MERV is an abbreviation for Minimum Efficiency Reporting Values. The MERV rating measures the effectiveness of air filters at trapping airborne contaminants. The rating scale ranges from 1 to 20, with greater numbers indicating the power to filter tinier particles.
Experts say a filter with a MERV rating between 8 and 13 offers an ideal balance between having good indoor air quality without needlessly restricting airflow. However, people with certain health conditions may need to purchase a filters with a higher MERV rating.
Which Way to Put the Air Filter in a Furnace or Air Conditioner
Installing an air filter in a furnace or air conditioner correctly is necessary for the efficient operation of the heating or cooling system. Air filters are supposed to face a specific direction, indicated by an arrow written on the side of the filter frame. The filter should be placed in the unit with this arrow pointing at the furnace or air conditioner, which is the direction of the airflow. If you're unsure about the airflow direction, remember that air always moves from the return duct and then to the heat or cooling source. Therefore, make sure the arrow points at the furnace or air conditioner.
Many people are confused by which direction to install an air filter. To help remember, consider taking a quick picture with your mobile phone after the filter has been properly installed by a professional. Or, you also could ask a technician to use a marker to write on the outside of your furnace which direction the filter should point. A great time to inquire about this is during a scheduled furnace maintenance call.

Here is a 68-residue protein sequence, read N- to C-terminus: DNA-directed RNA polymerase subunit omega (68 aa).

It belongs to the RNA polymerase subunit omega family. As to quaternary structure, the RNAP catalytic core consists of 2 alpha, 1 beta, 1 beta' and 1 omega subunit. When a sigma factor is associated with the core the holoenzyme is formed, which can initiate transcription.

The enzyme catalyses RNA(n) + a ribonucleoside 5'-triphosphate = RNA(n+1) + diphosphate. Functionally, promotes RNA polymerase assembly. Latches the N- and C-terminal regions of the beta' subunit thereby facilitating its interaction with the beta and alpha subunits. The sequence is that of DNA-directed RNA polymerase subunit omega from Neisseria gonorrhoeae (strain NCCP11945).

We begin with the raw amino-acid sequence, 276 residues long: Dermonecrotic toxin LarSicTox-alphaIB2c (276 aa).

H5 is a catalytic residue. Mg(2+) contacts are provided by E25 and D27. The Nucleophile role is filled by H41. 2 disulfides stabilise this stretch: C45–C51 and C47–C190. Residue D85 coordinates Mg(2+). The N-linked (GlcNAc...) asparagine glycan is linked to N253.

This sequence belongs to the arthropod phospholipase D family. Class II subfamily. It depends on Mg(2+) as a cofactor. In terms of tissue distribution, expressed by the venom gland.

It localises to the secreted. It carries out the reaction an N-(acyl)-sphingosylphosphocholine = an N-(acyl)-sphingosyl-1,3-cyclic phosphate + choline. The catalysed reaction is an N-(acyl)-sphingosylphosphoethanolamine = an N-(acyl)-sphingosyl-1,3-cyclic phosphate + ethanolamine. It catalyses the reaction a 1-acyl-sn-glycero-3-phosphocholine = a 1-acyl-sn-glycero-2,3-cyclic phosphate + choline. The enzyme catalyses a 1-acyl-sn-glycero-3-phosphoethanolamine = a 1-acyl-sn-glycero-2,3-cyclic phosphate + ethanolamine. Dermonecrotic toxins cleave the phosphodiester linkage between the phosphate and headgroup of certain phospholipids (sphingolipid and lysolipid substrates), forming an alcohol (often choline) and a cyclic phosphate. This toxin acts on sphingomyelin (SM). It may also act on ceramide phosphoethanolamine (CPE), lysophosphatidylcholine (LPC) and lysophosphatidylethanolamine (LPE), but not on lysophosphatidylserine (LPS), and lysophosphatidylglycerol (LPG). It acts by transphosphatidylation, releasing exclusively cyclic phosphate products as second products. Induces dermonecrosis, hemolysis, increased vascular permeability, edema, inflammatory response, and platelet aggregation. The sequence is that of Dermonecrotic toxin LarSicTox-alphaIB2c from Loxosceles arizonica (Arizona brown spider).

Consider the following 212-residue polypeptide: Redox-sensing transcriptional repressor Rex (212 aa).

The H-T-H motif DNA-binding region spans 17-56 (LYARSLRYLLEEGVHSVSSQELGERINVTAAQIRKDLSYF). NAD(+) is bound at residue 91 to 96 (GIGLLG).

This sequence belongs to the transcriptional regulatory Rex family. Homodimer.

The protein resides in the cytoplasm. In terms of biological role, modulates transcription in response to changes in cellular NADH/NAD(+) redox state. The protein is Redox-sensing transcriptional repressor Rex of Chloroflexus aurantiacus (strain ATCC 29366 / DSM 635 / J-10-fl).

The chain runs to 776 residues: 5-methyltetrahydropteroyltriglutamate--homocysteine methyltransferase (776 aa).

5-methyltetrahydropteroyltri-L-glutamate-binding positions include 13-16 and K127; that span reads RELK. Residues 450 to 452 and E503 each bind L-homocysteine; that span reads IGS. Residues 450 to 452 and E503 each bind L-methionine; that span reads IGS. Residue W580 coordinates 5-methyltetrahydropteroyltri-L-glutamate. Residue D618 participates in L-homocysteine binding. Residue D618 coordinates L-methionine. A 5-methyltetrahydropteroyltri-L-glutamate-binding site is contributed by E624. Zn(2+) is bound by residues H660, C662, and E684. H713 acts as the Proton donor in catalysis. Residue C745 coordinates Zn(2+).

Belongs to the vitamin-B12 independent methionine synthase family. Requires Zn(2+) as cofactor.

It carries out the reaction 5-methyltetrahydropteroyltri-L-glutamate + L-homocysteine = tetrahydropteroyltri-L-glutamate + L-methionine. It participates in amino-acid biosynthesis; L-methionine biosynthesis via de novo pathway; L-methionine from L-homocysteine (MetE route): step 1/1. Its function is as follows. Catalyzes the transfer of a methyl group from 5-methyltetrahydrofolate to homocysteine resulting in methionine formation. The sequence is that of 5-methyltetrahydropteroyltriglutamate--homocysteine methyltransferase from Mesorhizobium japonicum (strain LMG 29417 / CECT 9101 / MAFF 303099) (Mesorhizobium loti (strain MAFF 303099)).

How to Change a Furnace Air Filter
Switching out the filter on your furnace or air conditioning system is a quick and easy process. Here is a step-by-step rundown of how to take out a dirty air filter and replace it with a new one:
- 1. Turn off your furnace: Make sure to shut off your furnace before starting the process.
- Look for the furnace filter: Typically, the filter is positioned within the furnace or in the air return vent. Make note of which direction the arrow points on the filter, because you’ll want the arrow on the replacement filter to point the same way.
- Slide out the old filter: Be careful not to knock out any dust or particles.
- Note the date: Write down the date you changed filters on the new filter's frame. This will make it easier to keep track of when it's time for another replacement.
- Slide in new filter: Put in the new filter with the arrow pointing toward the furnace, which is the direction of airflow and should be the same direction the arrow pointed on your last filter.
- Secure the filter: Make sure the new filter fits nicely and close any latches or clips that hold it in the compartment.
- Turn on your furnace: Once the replacement filter is completely installed, you can turn your furnace back on.
Will a Dirty Air Filter Cause a Furnace Not to Work?
The simple answer is, yes, a dirty air filter can cause a furnace to stop working or shorten its lifespan. Changing your furnace or AC filter is one of the simplest things you can do to keep your system operating correctly.